How Can Molecular Testing Be Used in Breast Cancer?
- Breast cancer treatment is evolving and becoming more customized, targeted, and effective, in no small part due to molecular testing.
- Estrogen (ER), progesterone (PR), and HER2 receptor testing is routinely performed to guide treatment for all new diagnoses of breast cancers.
- Germline mutation testing — which evaluates the presence of mutations in BRCA1, BRCA2, PALB2, CDH1, PTEN, and TP53 genes — can also be performed to customize treatment options further.
- In patients with metastatic hormone-receptor-positive cancers, testing for the PIK3CA mutation can be performed to evaluate eligibility for new agents that can specifically target this mutation.
Oncologists nowadays use molecular profiling to determine the best treatment option for any particular patient. This technique analyzes the molecular characteristics of a patient’s breast cancer cells, generating a molecular profile that can then be used to pick the best treatment strategy.
What does ‘molecular profiling’ mean?Read More
Hormone Receptor Testing“The first thing that every breast cancer patient gets tested is their estrogen [ER], progesterone [PR], and HER2 [receptor status],” says Dr. Ankit Madan, a medical oncologist and hematologist at MedStar Health in Washington, D.C. ER and PR hormone receptor status helps determine how sensitive tumors are to the hormones: estrogen and progesterone. Should the tumors be sensitive to these two hormones, blocking them through hormone therapies, with drugs like tamoxifen (ER blocker), can help deter cancer growth. Additionally, the presence of these receptors can indicate a disease that will usually lead to better outcomes than cancers without these receptors.
Similarly, HER2 is a protein present on many breast cancer cells and can drive their growth. If cancers express or over-express HER2 (termed HER2+), they can be candidates for drugs like trastuzumab (brand name Herceptin), pertuzumab (brand name Perjeta), and ado-trastuzumab emtansine (brand name Kadcyla) that specifically target HER2+ cells, inhibiting their growth and reducing the risk of recurrence.
“[Another] test that we can use is germline [testing],” says Dr. Madan. Germline testing, which can be done via a saliva sample, cheek swab, or blood draw, looks at the genetic makeup or the DNA of germline cells for mutations that can drive cancer growth.
Germline cells are the cells responsible for passing genetic information from generation to generation, such as those that produce eggs and sperm in human beings. They are different from somatic cells, which are the non-reproductive cells that do not carry or transmit genetic information between generations.
Germline mutations predispose not only individuals but also their offspring to certain cancers.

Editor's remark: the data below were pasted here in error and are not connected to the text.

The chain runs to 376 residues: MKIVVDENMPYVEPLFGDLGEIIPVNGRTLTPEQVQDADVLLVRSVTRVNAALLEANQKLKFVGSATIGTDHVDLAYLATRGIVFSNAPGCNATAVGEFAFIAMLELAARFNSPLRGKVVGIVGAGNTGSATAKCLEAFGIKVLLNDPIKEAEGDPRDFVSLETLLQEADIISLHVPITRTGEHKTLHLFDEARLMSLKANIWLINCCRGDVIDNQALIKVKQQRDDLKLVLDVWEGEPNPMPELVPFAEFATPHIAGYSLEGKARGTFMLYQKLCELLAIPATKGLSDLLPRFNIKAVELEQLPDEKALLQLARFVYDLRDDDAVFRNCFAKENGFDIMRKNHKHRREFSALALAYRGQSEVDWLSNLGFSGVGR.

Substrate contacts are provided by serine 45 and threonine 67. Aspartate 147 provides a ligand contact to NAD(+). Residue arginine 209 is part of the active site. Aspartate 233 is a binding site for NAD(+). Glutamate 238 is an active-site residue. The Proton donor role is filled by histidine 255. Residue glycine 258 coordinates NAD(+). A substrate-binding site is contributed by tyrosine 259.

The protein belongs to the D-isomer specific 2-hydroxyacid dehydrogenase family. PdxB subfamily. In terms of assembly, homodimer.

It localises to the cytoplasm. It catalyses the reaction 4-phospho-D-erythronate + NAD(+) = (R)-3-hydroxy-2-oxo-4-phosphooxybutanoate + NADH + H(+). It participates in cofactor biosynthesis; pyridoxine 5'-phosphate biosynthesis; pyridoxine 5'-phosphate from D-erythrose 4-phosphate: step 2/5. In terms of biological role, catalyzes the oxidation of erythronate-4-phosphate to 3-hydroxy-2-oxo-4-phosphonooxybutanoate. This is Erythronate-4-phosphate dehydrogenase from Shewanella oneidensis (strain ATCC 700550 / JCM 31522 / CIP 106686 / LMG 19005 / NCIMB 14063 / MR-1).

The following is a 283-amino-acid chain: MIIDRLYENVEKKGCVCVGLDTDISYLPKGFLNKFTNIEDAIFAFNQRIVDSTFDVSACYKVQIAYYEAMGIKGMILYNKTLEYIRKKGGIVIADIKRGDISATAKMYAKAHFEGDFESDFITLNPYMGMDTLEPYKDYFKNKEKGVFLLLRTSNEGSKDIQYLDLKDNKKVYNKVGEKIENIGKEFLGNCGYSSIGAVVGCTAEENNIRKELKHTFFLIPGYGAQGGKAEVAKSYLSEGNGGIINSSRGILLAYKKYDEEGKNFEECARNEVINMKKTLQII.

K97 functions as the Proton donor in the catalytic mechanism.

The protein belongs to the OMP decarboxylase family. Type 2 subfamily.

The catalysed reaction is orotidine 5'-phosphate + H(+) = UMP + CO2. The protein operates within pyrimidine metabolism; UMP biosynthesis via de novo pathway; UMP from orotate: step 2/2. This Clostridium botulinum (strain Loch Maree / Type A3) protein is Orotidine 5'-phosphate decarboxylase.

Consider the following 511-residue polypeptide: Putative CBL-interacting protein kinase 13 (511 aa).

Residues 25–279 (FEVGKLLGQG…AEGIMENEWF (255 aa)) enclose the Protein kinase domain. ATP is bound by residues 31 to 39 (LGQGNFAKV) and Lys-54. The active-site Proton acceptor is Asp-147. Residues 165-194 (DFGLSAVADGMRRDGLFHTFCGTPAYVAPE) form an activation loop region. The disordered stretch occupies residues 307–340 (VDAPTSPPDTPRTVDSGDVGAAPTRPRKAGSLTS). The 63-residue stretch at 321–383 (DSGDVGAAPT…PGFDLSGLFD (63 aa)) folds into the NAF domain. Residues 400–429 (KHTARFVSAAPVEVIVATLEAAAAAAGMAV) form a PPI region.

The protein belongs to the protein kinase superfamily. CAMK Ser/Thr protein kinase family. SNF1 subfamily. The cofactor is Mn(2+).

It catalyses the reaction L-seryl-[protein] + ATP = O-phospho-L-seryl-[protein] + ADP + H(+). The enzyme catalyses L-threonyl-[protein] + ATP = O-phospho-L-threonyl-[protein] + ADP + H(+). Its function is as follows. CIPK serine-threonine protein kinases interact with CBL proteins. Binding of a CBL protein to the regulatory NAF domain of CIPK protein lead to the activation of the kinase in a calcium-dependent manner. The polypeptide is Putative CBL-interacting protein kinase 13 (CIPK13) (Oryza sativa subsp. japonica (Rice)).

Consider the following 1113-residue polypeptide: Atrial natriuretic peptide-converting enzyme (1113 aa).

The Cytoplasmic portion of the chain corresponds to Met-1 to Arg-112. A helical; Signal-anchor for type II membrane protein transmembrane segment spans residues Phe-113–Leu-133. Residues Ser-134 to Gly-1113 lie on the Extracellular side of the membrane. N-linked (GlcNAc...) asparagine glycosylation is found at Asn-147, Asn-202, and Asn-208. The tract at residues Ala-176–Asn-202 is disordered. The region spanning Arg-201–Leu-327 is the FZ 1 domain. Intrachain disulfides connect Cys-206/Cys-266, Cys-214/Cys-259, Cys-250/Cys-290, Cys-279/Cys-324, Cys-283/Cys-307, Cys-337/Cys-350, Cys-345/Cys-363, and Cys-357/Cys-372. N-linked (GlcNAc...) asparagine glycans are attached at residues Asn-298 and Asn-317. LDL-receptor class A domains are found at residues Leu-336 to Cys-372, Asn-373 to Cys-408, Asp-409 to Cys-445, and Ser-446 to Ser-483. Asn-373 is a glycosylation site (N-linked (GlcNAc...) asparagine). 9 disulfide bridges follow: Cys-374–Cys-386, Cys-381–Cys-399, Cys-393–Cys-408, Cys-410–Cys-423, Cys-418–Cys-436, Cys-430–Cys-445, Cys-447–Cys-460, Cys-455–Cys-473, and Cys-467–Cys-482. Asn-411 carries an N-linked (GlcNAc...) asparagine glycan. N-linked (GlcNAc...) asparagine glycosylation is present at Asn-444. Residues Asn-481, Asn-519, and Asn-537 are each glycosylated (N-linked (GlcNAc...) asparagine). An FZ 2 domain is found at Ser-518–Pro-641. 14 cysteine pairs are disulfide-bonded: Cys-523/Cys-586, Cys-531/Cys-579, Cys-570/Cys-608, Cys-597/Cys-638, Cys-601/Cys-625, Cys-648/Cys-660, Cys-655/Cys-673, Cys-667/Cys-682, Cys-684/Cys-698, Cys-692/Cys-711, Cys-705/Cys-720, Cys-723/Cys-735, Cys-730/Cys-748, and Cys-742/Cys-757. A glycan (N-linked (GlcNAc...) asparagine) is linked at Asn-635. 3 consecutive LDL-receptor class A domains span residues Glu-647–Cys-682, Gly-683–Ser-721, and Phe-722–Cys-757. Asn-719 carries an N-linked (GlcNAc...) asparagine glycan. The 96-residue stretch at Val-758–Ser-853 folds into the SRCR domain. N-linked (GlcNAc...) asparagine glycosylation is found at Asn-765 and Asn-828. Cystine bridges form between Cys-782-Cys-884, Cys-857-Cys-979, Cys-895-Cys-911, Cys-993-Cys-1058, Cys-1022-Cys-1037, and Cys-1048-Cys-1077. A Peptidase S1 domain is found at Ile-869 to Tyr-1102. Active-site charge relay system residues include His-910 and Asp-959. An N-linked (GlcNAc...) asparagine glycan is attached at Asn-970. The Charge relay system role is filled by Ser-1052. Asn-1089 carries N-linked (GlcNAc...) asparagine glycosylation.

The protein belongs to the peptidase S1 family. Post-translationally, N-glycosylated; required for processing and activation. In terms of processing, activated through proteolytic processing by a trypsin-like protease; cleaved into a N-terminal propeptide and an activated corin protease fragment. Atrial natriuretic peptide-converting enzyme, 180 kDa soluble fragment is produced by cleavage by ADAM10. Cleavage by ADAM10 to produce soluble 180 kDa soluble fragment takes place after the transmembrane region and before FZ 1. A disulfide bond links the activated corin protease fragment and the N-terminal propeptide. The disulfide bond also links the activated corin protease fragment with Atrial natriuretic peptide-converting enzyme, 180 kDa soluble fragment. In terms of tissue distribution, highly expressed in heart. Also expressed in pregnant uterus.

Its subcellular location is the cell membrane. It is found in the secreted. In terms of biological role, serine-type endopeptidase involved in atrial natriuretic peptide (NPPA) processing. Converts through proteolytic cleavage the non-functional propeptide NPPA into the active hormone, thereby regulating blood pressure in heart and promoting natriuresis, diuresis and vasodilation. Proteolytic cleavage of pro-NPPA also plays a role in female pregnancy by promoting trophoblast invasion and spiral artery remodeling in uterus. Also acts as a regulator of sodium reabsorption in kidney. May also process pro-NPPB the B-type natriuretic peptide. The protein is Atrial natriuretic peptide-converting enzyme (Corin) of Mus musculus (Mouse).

BRCA1 and BRCA2 genetic mutations are the most well-known components of germline testing. The BRCA genes are tumor suppressor genes responsible for repairing damaged DNA, which is essential to normal cellular function.
Mutations in these genes can significantly increase the risk of developing certain cancers, including breast and ovarian cancers. The presence of these mutations can make patients eligible for specific therapies, including poly(ADP-ribose) polymerase (PARP) inhibitors, like olaparib (brand name Lynpraza).
PALB2 mutation is another commonly included mutation in germline testing. Like the BRCA genes, the PALB2 gene is involved in DNA repair, and mutations may be present in patients with breast cancers, particularly in individuals with a family history of the disease. While it can be present individually, this mutation can also occur with BRCA mutations, causing a double-fold paralysis of the DNA repair machinery.
“[Like the BRCA mutations], PALB2 mutation is another indication for using PARP inhibitors,” notes Dr. Madan.
Other targets of germline testing include CDH1, PTEN, and TP53. Although targeted therapies for such mutations are still in the investigative phase and not routinely used in clinics, their presence can indicate a more aggressive cancer requiring more aggressive traditional therapies.
PIK3CA Mutation Testing
The PIK3CA gene encodes part of an enzyme, and mutations in this gene are associated with aberrant activation of the PI3K pathway, which can lead to many cancers, including breast cancer. These mutations are frequently observed in hormone receptor-positive and HER2- breast cancers.
Expounding on PIK3CA mutation testing, Dr. Madan says, “[for] stage four breast cancer patients with hormone receptor-positive tumors, we typically test for PIK3CM mutation, as these patients may be eligible for a medication called Alpelisib.”
Alpelisib (brand name Piqray) is a targeted inhibitor of the alpha isoform of phosphoinositide 3-kinase (PI3Kα) encoded by the PIK3CA gene. By inhibiting PI3Kα, Alpelisib aims to block the aberrant activation of the PI3K pathway in cancer cells, preventing their proliferation.